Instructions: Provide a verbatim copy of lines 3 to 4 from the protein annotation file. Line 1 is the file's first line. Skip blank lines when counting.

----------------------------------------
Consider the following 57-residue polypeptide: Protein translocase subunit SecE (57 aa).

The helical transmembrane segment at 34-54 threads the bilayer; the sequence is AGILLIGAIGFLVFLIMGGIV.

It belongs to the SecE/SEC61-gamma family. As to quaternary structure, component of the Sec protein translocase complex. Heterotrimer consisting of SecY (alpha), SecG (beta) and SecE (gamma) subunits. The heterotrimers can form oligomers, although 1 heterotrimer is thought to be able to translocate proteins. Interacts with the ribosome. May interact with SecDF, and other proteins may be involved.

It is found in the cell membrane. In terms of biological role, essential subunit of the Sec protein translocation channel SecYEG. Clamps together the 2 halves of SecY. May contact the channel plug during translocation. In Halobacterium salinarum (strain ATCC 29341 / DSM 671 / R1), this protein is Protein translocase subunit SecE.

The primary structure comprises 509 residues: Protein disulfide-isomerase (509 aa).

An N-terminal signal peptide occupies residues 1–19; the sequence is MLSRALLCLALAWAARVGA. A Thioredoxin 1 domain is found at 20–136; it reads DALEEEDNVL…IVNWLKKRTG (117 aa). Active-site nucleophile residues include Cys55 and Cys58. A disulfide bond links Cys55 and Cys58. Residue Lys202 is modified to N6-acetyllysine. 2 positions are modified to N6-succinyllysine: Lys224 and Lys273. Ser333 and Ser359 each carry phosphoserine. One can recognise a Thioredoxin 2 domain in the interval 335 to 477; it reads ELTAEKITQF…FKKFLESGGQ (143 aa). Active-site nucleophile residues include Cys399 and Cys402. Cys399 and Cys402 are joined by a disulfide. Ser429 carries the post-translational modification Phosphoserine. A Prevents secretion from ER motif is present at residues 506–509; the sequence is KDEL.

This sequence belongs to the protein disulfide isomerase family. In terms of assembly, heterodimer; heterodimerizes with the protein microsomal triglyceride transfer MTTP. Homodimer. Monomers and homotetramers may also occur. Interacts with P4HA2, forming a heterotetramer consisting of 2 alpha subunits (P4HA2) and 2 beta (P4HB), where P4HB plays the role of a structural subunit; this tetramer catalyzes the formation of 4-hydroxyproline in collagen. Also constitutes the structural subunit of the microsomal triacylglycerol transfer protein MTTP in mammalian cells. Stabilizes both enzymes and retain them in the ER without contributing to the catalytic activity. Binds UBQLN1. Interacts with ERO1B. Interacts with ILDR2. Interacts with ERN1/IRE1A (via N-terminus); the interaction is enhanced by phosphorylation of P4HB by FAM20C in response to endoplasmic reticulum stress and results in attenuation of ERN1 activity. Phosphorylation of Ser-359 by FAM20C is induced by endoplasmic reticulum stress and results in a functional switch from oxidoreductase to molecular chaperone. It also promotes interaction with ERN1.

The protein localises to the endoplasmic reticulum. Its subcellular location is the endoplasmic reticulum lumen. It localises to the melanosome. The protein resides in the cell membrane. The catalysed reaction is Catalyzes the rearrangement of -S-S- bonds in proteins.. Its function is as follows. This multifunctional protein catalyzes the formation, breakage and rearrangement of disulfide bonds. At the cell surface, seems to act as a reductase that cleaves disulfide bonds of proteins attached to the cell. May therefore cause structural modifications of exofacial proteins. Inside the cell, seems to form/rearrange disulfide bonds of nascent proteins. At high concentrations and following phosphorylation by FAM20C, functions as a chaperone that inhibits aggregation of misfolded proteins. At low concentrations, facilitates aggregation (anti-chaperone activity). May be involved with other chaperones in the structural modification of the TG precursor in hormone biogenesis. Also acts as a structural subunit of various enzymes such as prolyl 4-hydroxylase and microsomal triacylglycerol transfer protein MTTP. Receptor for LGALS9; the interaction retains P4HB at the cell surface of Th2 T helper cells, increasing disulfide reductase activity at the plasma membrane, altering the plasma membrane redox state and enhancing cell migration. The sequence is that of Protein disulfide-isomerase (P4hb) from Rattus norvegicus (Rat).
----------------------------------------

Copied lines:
It belongs to the SecE/SEC61-gamma family. As to quaternary structure, component of the Sec protein translocase complex. Heterotrimer consisting of SecY (alpha), SecG (beta) and SecE (gamma) subunits. The heterotrimers can form oligomers, although 1 heterotrimer is thought to be able to translocate proteins. Interacts with the ribosome. May interact with SecDF, and other proteins may be involved.

It is found in the cell membrane. In terms of biological role, essential subunit of the Sec protein translocation channel SecYEG. Clamps together the 2 halves of SecY. May contact the channel plug during translocation. In Halobacterium salinarum (strain ATCC 29341 / DSM 671 / R1), this protein is Protein translocase subunit SecE.